As compared with men with NGT, both prediabetic and newly diagnosed T2DM men were heavier, and showed an increase in age-adjusted fasting insulin levels, and HOMA-IR (Table 1). In addition, as compared with men with NGT, those with prediabetes were less probable to be current smokers, and showed a significant increase in SBP, while newly diagnosed T2DM individuals exhibited higher heart rate, and lower total cholesterol levels (Table 1).
The estimated marginal means of cardiovascular variables adjusted for age according to sex and glucose tolerance status are reported in Fig. 1. Prediabetic and newly diagnosed T2DM women exhibited greater relative differences in BMI, waist circumference, blood pressure, and HOMA-IR, than prediabetic and diabetic men when compared with their NGT counterparts. Formal tests for glucose tolerance status × sex interaction were statistically significant for BMI (P < 0.0001), waist circumference (P < 0.0001), blood pressure (P < 0.0001), and HOMA-IR (P < 0.0001) (Fig. 1).
Left ventricular mass, and mechano-energetic efficiency in subjects with NGT, prediabetes and newly diagnosed T2DM according to sex
As shown in Table 2, worsening of glucose tolerance from NGT to prediabetes to newly diagnosed T2DM in women was associated with a progressive increase in LVMI, and a decrease in myocardial MEEi after adjustment for age, smoking status, and antihypertensive therapy. Prediabetic and newly diagnosed diabetic men exhibited an increase in LVMI, and a decrease in myocardial MEEi as compared with NGT men after adjustment for age, smoking status, and antihypertensive therapy (Table 2).
Amongst NGT subjects, men displayed significantly higher levels of LVEDV, LVESV, IVS, PWT, and LVMI than women, while myocardial MEEi was lower in men as compared with women after adjustment for age (Table 2). Among prediabetic subjects, men exhibited significantly higher values of LVEDV, LVESV, IVS, PWT, and LVMI as compared with women after adjustment for age (Table 2), but no sex-specific differences were observed in myocardial MEEi. No statistically significant differences were observed in LVMI, and myocardial MEEI between men and women with newly diagnosed T2DM after adjustment for age (Table 2).
As shown in Fig. 2a, prediabetic men showed greater relative differences in LVMI than prediabetic women as compared with their NGT counterparts after adjustment for age. These differences in LVMI remained significant after further adjustment for smoking status, and antihypertensive therapy. By contrast, newly diagnosed diabetic women showed greater relative differences in LVMI than newly diagnosed diabetic men as compared with their NGT counterparts after adjustment for age. These differences in LVMI remained significant after further adjustment for smoking status, and antihypertensive therapy.
As shown in Fig. 2b, both prediabetic and newly diagnosed diabetic women showed greater relative differences in myocardial MEEi than prediabetic and newly diagnosed diabetic men as compared with their NGT counterparts after adjustment for age. These differences in myocardial MEEi than prediabetic and newly diagnosed diabetic men as compared with their NGT counterparts remained significant after further adjustment for smoking status, and antihypertensive therapy.
The estimated marginal means of LVMI and myocardial MEEi adjusted for age according to sex and glucose tolerance status are shown in Fig. 3. Formal tests for glucose tolerance status × sex interaction were statistically significant for myocardial MEEi (P < 0.0001), and LVMI (P < 0.0001), respectively.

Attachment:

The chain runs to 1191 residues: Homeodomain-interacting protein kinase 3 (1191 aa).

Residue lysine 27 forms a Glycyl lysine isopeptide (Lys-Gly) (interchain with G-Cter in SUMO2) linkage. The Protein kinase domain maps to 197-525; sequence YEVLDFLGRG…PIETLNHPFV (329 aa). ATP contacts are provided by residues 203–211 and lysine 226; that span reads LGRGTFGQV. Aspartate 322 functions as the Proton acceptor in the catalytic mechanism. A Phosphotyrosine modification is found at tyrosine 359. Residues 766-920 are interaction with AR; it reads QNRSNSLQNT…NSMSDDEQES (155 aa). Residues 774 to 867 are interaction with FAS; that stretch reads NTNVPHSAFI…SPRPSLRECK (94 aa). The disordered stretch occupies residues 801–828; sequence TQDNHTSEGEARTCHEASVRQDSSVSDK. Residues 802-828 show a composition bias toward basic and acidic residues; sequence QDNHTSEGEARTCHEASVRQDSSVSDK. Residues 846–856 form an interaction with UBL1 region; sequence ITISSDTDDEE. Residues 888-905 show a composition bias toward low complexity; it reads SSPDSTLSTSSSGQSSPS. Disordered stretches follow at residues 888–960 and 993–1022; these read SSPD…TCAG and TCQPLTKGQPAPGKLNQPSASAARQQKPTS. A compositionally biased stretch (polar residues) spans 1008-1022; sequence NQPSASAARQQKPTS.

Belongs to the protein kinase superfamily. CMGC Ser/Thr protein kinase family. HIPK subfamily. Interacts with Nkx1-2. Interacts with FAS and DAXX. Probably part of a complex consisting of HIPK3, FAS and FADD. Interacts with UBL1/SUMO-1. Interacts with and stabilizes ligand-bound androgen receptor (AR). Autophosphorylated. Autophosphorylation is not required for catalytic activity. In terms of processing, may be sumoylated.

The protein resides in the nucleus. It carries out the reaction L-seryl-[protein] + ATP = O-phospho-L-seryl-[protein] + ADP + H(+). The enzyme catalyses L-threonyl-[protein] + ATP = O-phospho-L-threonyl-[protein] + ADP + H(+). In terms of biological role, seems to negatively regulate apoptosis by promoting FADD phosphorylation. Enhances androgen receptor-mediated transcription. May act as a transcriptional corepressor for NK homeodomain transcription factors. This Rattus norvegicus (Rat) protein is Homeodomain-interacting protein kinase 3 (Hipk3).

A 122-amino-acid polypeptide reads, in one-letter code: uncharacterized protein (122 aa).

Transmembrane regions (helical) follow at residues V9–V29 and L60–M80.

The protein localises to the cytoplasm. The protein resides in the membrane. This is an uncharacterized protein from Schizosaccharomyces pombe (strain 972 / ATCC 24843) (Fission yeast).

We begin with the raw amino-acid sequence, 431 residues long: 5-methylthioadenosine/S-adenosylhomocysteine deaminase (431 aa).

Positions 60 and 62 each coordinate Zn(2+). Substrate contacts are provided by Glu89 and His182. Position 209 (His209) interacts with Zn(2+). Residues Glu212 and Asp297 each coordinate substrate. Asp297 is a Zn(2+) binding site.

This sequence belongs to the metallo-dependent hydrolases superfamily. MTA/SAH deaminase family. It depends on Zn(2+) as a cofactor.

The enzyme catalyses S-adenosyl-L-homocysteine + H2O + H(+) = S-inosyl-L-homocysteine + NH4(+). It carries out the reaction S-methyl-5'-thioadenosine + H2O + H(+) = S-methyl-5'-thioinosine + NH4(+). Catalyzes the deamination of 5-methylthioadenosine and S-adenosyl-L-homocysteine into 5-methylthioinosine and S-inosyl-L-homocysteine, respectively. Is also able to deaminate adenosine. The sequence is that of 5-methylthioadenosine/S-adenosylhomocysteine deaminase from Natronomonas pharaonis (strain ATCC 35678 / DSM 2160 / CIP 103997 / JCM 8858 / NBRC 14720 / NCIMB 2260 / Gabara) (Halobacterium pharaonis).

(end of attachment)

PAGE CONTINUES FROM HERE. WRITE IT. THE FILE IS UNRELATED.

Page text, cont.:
Left ventricular hypertrophy is a well-established organ damage causing adverse metabolic, functional, and structural cardiac changes, which ultimately lead to unfavourable cardiovascular outcomes . An increase in left ventricular mass (LVM) is associated with enhanced myocardial oxygen consumption thus increasing the risk of myocardial infarction. Cardiac metabolism predominantly relies on aerobic oxidation of substrate for energy generation with close coupling between myocardial oxygen consumption and LV function [33,34,35]. Under physiological conditions, the proportion of energy produced by the heart which is used for contraction is about 25%, and the residual energy is chiefly dissipated as heat. Thus, mechanical energetic efficiency of the heart can be defined as the ratio of external work performed by the left ventricle (measurable as stroke work i.e. SBP x stroke volume) and the amount of oxygen consumed during contraction [33,34,35]. Although cardiac energy consumption can precisely be measured invasively by coronary sinus catheterization  or noninvasively by positron emission tomography , both measurements are not feasible in routine clinic evaluation. To overcome these problems, a simple non-invasive, ultrasound-based method estimating myocardial mechano-energetic efficiency per gram of left ventricular mass (MEEi) has been developed and validated [21, 22, 30,31,32]. In this cross-sectional study aimed at exploring sex-related differences in LVM, and myocardial MEEi across glucose tolerance conditions, we found that worsening of glucose tolerance from NGT to prediabetes to drug-naïve newly diagnosed T2DM in both men and women was associated with a progressive increase in LVMI and myocardial MEEi after adjustment for potential confounders including age, smoking status, and antihypertensive therapy. More importantly, we found that women with drug-naïve newly diagnosed T2DM exhibited greater relative differences in LVMI and myocardial MEEi than men with newly diagnosed T2DM when compared with their NGT counterparts after adjustment for age, smoking status, and antihypertensive therapy (Fig. 2, and Table 2). Moreover, we found that prediabetic women exhibited greater relative differences in myocardial MEEi, but not in LVMI, than prediabetic men when compared with their NGT counterparts after adjustment for age, smoking status, and antihypertensive therapy (Fig. 2, and Table 2). Although NGT men exhibited significantly higher LVMI and lower myocardial MEEi than NGT women, these differences were markedly diminished when comparing prediabetic men and women and were abolished comparing men and women with newly diagnosed T2DM. Notably, the statistical test for interaction between sex and glucose tolerance on both LVMI and myocardial MEEi was statistically significant (Fig. 3) thus suggesting the existence of a sex-specific association. These results are in agreement with previous studies on sex-specific differences in the association between glucose tolerance and LVMI [37,38,39,40,41], and also extend previous investigations as we are the first to show sex-related differences in the association between glucose tolerance and myocardial MEEi. Overall, the present findings suggest that the impact of the hyperglycemic burden on cardiac organ damage such as increased LVM and decreased myocardial MEEi is stronger in women than in men after exceeding the diagnostic threshold of T2DM. However, prediabetic women did not yet manifest echocardiographic evidence of increased LVM observed in prediabetic men suggesting that more pronounced alteration in glucose metabolism are necessary to increase LVM. By contrast, the moderately elevated levels of glycemia typically associated with the prediabetic condition are sufficient to affect to a greater extent myocardial MEEi in women than in men (Fig. 2, and Table 2).